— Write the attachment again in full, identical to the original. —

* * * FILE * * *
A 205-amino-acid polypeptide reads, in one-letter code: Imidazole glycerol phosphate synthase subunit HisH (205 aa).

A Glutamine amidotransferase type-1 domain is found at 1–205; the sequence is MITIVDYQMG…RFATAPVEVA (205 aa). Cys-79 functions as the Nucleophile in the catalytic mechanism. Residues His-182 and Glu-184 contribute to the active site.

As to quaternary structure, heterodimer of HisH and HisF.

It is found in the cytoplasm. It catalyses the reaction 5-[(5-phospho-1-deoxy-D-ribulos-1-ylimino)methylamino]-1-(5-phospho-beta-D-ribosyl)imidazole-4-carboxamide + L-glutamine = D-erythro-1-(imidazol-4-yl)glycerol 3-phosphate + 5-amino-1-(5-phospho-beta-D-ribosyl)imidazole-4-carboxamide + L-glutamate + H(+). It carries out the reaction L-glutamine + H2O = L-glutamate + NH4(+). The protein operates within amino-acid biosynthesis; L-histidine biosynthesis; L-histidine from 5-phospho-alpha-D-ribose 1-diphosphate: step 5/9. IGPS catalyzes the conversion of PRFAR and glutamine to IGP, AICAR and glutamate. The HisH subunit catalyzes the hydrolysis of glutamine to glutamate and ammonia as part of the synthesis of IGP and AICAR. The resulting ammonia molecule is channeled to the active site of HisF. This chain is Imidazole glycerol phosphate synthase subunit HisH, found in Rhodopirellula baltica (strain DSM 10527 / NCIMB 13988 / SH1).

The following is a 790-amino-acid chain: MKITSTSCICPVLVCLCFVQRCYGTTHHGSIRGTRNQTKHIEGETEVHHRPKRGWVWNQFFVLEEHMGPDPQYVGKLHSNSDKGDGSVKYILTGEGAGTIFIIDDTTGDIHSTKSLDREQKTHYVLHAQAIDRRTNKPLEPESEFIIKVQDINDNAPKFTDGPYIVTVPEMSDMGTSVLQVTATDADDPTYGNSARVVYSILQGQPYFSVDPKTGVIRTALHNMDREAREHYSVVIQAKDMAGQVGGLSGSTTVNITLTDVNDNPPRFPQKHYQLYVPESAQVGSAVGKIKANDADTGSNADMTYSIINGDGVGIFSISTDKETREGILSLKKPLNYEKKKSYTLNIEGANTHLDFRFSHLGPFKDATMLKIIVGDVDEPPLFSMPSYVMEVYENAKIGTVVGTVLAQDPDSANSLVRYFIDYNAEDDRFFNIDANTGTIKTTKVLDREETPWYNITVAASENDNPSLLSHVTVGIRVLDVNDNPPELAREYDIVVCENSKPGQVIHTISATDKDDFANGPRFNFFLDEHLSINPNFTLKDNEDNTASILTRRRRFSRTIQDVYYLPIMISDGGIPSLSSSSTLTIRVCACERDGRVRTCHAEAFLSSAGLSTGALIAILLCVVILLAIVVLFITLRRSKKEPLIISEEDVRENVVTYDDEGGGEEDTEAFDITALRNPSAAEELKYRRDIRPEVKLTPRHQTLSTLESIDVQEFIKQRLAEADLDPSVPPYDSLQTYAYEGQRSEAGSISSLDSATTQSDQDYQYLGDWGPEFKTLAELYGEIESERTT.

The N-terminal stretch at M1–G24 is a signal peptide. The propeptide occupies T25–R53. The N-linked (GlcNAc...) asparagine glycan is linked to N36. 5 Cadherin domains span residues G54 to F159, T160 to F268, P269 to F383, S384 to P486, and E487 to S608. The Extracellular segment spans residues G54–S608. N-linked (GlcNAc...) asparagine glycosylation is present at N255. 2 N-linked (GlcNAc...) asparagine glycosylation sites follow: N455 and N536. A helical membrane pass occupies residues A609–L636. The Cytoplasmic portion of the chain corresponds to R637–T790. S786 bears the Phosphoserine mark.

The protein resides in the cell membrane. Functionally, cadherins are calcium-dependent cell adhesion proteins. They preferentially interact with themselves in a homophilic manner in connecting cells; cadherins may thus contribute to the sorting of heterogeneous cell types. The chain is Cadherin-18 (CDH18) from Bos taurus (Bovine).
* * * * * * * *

A 205-amino-acid polypeptide reads, in one-letter code: Imidazole glycerol phosphate synthase subunit HisH (205 aa).

A Glutamine amidotransferase type-1 domain is found at 1–205; the sequence is MITIVDYQMG…RFATAPVEVA (205 aa). Cys-79 functions as the Nucleophile in the catalytic mechanism. Residues His-182 and Glu-184 contribute to the active site.

As to quaternary structure, heterodimer of HisH and HisF.

It is found in the cytoplasm. It catalyses the reaction 5-[(5-phospho-1-deoxy-D-ribulos-1-ylimino)methylamino]-1-(5-phospho-beta-D-ribosyl)imidazole-4-carboxamide + L-glutamine = D-erythro-1-(imidazol-4-yl)glycerol 3-phosphate + 5-amino-1-(5-phospho-beta-D-ribosyl)imidazole-4-carboxamide + L-glutamate + H(+). It carries out the reaction L-glutamine + H2O = L-glutamate + NH4(+). The protein operates within amino-acid biosynthesis; L-histidine biosynthesis; L-histidine from 5-phospho-alpha-D-ribose 1-diphosphate: step 5/9. IGPS catalyzes the conversion of PRFAR and glutamine to IGP, AICAR and glutamate. The HisH subunit catalyzes the hydrolysis of glutamine to glutamate and ammonia as part of the synthesis of IGP and AICAR. The resulting ammonia molecule is channeled to the active site of HisF. This chain is Imidazole glycerol phosphate synthase subunit HisH, found in Rhodopirellula baltica (strain DSM 10527 / NCIMB 13988 / SH1).

The following is a 790-amino-acid chain: MKITSTSCICPVLVCLCFVQRCYGTTHHGSIRGTRNQTKHIEGETEVHHRPKRGWVWNQFFVLEEHMGPDPQYVGKLHSNSDKGDGSVKYILTGEGAGTIFIIDDTTGDIHSTKSLDREQKTHYVLHAQAIDRRTNKPLEPESEFIIKVQDINDNAPKFTDGPYIVTVPEMSDMGTSVLQVTATDADDPTYGNSARVVYSILQGQPYFSVDPKTGVIRTALHNMDREAREHYSVVIQAKDMAGQVGGLSGSTTVNITLTDVNDNPPRFPQKHYQLYVPESAQVGSAVGKIKANDADTGSNADMTYSIINGDGVGIFSISTDKETREGILSLKKPLNYEKKKSYTLNIEGANTHLDFRFSHLGPFKDATMLKIIVGDVDEPPLFSMPSYVMEVYENAKIGTVVGTVLAQDPDSANSLVRYFIDYNAEDDRFFNIDANTGTIKTTKVLDREETPWYNITVAASENDNPSLLSHVTVGIRVLDVNDNPPELAREYDIVVCENSKPGQVIHTISATDKDDFANGPRFNFFLDEHLSINPNFTLKDNEDNTASILTRRRRFSRTIQDVYYLPIMISDGGIPSLSSSSTLTIRVCACERDGRVRTCHAEAFLSSAGLSTGALIAILLCVVILLAIVVLFITLRRSKKEPLIISEEDVRENVVTYDDEGGGEEDTEAFDITALRNPSAAEELKYRRDIRPEVKLTPRHQTLSTLESIDVQEFIKQRLAEADLDPSVPPYDSLQTYAYEGQRSEAGSISSLDSATTQSDQDYQYLGDWGPEFKTLAELYGEIESERTT.

The N-terminal stretch at M1–G24 is a signal peptide. The propeptide occupies T25–R53. The N-linked (GlcNAc...) asparagine glycan is linked to N36. 5 Cadherin domains span residues G54 to F159, T160 to F268, P269 to F383, S384 to P486, and E487 to S608. The Extracellular segment spans residues G54–S608. N-linked (GlcNAc...) asparagine glycosylation is present at N255. 2 N-linked (GlcNAc...) asparagine glycosylation sites follow: N455 and N536. A helical membrane pass occupies residues A609–L636. The Cytoplasmic portion of the chain corresponds to R637–T790. S786 bears the Phosphoserine mark.

The protein resides in the cell membrane. Functionally, cadherins are calcium-dependent cell adhesion proteins. They preferentially interact with themselves in a homophilic manner in connecting cells; cadherins may thus contribute to the sorting of heterogeneous cell types. The chain is Cadherin-18 (CDH18) from Bos taurus (Bovine).